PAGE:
If both Wills are valid and haven’t been revoked you need to look at what the UK Will actually states regarding which assets it relates to and the payment of tax, your answer is simply there. If it’s the case looking at the Will that each countries succession laws are to be relied on (i.e the UK movable assets are under the Hong Kong Will), it will work as follows:

Hong Kong takes the same view as us on movable and immovable property i.e movable property is governed by the law the deceased was domiciled at the date of death, therefore there is no conflict in Private International Law with our two countries. It is therefore an asset controlled by the Hong Kong Will. There is no death tax in Hong Kong.

Foreign Personal representatives cannot be made liable in England and Wales for acts done under the foreign grant. They will only be liable if they intermeddle as an executor de son tort or apply for a UK resealed grant. In your case like Peter Double says, the Hong Kong Grant will need to be resealed (If moveable assets fall under Hong Kong law) in order to get the movable assets from the UK as it is the Hong Kong Will that deals with theses assets, not the UK Will. At this time all UK assets will need to be added to the IHT400 (IHT400 as its over £150,000) and the tax will be split between property that tax should be paid immediately on and tax that can be paid by instalments. The tax bill can therefore be split at that time. It means that you will need to work with the Hong Kong executors. Unless the Will says anything different.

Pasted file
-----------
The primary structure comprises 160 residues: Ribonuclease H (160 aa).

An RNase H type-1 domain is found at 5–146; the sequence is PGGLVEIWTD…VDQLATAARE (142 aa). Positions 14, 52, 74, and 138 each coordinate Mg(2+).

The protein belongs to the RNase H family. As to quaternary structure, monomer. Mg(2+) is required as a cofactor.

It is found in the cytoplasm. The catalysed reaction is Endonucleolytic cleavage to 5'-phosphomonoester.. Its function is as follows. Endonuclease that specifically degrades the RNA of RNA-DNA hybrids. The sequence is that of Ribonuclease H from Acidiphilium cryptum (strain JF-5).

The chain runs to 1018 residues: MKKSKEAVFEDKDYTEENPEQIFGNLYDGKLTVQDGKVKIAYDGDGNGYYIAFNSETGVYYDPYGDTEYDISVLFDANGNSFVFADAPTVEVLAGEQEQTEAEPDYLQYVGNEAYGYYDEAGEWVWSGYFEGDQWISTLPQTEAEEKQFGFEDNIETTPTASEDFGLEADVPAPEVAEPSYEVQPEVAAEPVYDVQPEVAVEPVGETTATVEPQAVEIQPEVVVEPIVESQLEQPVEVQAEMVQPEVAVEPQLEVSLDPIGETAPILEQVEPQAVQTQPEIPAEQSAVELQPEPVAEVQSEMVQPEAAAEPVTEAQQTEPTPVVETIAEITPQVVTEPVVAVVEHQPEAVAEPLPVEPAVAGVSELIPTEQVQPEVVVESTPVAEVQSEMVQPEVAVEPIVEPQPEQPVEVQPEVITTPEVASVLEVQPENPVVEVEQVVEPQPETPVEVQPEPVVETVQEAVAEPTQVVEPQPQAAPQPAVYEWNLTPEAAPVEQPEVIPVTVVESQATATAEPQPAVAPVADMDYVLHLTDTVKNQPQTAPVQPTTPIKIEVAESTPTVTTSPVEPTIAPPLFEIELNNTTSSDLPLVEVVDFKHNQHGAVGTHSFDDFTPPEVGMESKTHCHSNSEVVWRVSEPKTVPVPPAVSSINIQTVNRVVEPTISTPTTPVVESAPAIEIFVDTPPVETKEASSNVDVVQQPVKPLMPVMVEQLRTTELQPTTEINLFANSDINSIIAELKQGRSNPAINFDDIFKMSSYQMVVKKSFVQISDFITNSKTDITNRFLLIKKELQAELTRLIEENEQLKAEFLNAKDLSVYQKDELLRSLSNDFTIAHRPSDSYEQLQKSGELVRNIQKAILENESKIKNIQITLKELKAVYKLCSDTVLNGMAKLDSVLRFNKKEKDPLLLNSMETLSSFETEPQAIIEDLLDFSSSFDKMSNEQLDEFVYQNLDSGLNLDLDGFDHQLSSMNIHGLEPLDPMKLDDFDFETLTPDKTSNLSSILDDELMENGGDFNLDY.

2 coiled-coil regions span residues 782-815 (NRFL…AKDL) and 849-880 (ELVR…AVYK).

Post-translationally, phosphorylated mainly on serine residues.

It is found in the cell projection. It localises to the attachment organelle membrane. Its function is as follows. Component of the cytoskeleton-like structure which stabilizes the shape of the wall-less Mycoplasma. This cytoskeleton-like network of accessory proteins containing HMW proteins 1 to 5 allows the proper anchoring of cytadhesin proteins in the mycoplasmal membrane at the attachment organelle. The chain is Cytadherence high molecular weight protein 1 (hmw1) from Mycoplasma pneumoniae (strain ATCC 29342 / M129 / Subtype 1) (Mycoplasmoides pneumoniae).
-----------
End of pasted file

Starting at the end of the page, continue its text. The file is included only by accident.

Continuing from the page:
As the tax that the Hong Kong executors must pay is paid before the grant, then this should prevent any problems on your end. You do not need to worry about the movable assets as it is not your problem, however it is important that you liaise with the Hong Kong executors as you do not want the IHT400 completed without the immovable asset placed on it. The obvious issue here is that you are reliant on the Hong Kong Executors being able to administer the estate quickly. From experience it takes a very long time to get a grant in Hong Kong.

If Hong Kong succession rules apply, perhaps you can get an agreement with the Hong Kong executors for permission for you to pay the movable assets directly from the bank accounts. You will then have a valid tax receipt for them when they apply?

With the above said, in most cases the UK Will will apply to all the UK assets and the executors will be given permission to pay the tax and you can simply deal with the estate as normal.

Gary Kiely